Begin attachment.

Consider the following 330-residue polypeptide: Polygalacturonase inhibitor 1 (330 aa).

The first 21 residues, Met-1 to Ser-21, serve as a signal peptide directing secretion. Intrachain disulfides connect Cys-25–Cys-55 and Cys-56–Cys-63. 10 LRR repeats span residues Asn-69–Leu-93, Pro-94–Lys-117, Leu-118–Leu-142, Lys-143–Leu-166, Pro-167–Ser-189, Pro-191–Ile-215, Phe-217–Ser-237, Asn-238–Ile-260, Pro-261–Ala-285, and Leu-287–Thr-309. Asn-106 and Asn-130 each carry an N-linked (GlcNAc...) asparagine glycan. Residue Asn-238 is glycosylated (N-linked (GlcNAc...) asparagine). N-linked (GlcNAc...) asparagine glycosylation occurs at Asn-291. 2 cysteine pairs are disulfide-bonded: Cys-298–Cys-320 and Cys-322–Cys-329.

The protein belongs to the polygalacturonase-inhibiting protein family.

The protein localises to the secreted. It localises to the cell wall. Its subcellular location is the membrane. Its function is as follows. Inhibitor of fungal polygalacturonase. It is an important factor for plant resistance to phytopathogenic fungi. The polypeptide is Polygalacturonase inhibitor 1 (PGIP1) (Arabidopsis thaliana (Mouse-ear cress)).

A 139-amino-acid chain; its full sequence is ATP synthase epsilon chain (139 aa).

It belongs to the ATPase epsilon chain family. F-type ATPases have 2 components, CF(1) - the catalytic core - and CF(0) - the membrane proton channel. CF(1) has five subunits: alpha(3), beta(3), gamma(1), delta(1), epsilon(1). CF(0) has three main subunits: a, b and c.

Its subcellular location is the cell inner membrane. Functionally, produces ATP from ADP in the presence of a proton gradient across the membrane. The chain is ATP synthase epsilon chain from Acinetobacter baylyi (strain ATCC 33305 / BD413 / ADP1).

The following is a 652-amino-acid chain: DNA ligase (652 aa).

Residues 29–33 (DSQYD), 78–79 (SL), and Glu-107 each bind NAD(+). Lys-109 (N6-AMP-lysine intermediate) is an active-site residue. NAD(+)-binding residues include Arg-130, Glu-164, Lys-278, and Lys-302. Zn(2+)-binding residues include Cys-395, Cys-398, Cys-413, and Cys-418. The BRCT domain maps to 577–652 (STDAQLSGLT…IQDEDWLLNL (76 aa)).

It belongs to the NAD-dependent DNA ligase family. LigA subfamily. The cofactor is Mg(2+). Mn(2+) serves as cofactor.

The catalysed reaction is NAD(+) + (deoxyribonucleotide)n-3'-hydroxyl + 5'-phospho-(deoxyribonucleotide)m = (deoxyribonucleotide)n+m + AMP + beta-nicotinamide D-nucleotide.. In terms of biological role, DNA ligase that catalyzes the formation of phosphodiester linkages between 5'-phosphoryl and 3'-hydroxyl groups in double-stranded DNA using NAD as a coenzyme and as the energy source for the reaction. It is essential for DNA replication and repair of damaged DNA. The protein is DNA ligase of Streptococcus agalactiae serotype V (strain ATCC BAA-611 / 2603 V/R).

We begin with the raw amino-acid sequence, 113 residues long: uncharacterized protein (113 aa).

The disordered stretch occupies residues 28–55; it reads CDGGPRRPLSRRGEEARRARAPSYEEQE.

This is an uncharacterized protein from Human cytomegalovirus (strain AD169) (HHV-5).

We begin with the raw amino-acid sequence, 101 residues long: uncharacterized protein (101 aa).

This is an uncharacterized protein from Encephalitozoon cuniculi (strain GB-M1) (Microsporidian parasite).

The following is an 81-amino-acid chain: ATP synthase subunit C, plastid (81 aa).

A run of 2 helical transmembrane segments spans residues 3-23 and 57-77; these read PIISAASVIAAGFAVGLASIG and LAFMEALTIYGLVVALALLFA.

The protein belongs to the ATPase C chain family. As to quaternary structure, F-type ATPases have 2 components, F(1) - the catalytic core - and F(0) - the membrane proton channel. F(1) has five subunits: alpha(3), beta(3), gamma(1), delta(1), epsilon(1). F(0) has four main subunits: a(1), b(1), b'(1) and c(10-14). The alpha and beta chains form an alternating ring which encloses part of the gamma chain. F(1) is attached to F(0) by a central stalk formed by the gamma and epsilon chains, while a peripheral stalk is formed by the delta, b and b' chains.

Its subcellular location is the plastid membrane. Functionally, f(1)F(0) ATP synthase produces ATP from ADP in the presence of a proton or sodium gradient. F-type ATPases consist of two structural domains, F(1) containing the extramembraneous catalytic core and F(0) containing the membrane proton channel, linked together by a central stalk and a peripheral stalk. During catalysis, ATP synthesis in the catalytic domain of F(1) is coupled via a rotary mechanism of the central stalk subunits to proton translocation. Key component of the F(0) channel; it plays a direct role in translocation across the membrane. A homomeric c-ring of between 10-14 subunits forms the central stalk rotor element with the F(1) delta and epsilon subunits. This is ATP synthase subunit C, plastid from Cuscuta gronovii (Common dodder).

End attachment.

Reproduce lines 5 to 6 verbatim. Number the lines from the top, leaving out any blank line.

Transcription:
A 139-amino-acid chain; its full sequence is ATP synthase epsilon chain (139 aa).

It belongs to the ATPase epsilon chain family. F-type ATPases have 2 components, CF(1) - the catalytic core - and CF(0) - the membrane proton channel. CF(1) has five subunits: alpha(3), beta(3), gamma(1), delta(1), epsilon(1). CF(0) has three main subunits: a, b and c.